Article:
A Mega Super Sunday And, Oh, A Football Game
Super Bowl XLI Is About Much More Than Mere Athletics.
By Warren Richey, Staff writer of The Christian Science Monitor
February 01, 2007
MIAMI - The grass alone costs a half million dollars.
Local hotel rooms are going for $250 to $1,800 a night with a four-night minimum stay. The average game ticket is selling
for $5,000. Skybox seats are a little more pricey with some topping $200,000 each. And a 30-second TV ad costs $2.6 million.
They don't call it the Super Bowl for nothing.
As many as 1 billion viewers in 230 countries are expected to tune in to watch the Indianapolis Colts battle the Chicago Bears
in the National Football League championship game Sunday evening. It is the biggest stage in Americansports. And with pregame
and halftime entertainers like Prince, Billy Joel, and Cirque du Soleil, some might even call it the greatest show on earth.
Football is the marquee attraction, but Super Bowl XLI is about much more than mere athletics. It has become a kind of national
celebration of competitive accomplishment, a clinic in effective management, an arena to spotlight the creative talents of
the advertising world, an inducement to sell more than 2.5 million big-screen televisions in stores nationwide, and an excuse
to order billions of pizzas. For 120,000 fans headed to Miami, it means a long weekend of nonstop partying.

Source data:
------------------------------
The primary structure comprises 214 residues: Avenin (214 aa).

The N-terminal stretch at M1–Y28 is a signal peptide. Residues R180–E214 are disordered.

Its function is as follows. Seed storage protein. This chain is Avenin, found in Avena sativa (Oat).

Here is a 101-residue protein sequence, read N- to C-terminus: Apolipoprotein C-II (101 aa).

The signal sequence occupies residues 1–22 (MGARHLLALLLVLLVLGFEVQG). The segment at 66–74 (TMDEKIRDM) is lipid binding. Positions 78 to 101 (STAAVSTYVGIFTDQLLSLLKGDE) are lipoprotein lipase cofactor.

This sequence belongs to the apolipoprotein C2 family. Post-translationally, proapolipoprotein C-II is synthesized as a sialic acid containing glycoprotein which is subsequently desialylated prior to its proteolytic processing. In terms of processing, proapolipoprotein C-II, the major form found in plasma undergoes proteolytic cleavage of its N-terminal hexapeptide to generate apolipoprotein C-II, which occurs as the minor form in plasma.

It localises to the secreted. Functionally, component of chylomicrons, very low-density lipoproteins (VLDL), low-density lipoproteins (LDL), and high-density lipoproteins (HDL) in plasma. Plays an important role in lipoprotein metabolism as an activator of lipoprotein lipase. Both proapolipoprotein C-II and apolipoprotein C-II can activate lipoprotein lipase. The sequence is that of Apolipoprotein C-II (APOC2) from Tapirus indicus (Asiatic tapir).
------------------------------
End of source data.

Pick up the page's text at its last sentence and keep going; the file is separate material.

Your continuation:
But ultimately the Super Bowl is about money – big money. "It is the most watched sporting event in the world and the exposure
it brings is truly priceless," says Miami-Dade Mayor Carlos Alvarez.
He estimates the event could yield a $400 million boost to the south Florida economy. Some economists question the size of
the boost, but all agree the event pays lasting dividends.
"This is the hottest city in the world and it gets hotter as the sun goes down," says Miami Beach Mayor David Dermer, touting
his trend-setting South Beach neighborhood. "Our hotels are packed, our city is vibrant, and we have the best weather on the
Private and corporate jets are already arriving. Limousines are booked solid. Caterers are working flat out. And the competition
is heating up over who will host the wildest pregame parties. On Friday night, a thousand dollars gets you into The Fifth
on South Beach to engage in lively football banter with Hawaiian Tropic beauty pageant contestants.
Another option at $995 is the Taste of the NFL Party on Saturday. Top chefs from the 31 NFL cities share their talents with
paying guests who dine and mingle with current and former NFL players.
Not everyone is partying. Bears Coach Lovie Smith has made it clear that he has only one priority in south Florida.
"I don't drink, I don't smoke, I don't dance – what is there for me to do?" he told reporters with a laugh. Coach Smith added:
"To show up Sunday [to compete in the Super Bowl], that's all the excitement you really need, as I see it." He's set a midnight
curfew for Da Bears.
There are drawbacks to attracting international attention. Homeland Security officials have designated the Super Bowl a "Level
1 national security event," akin to a State of the Union speech.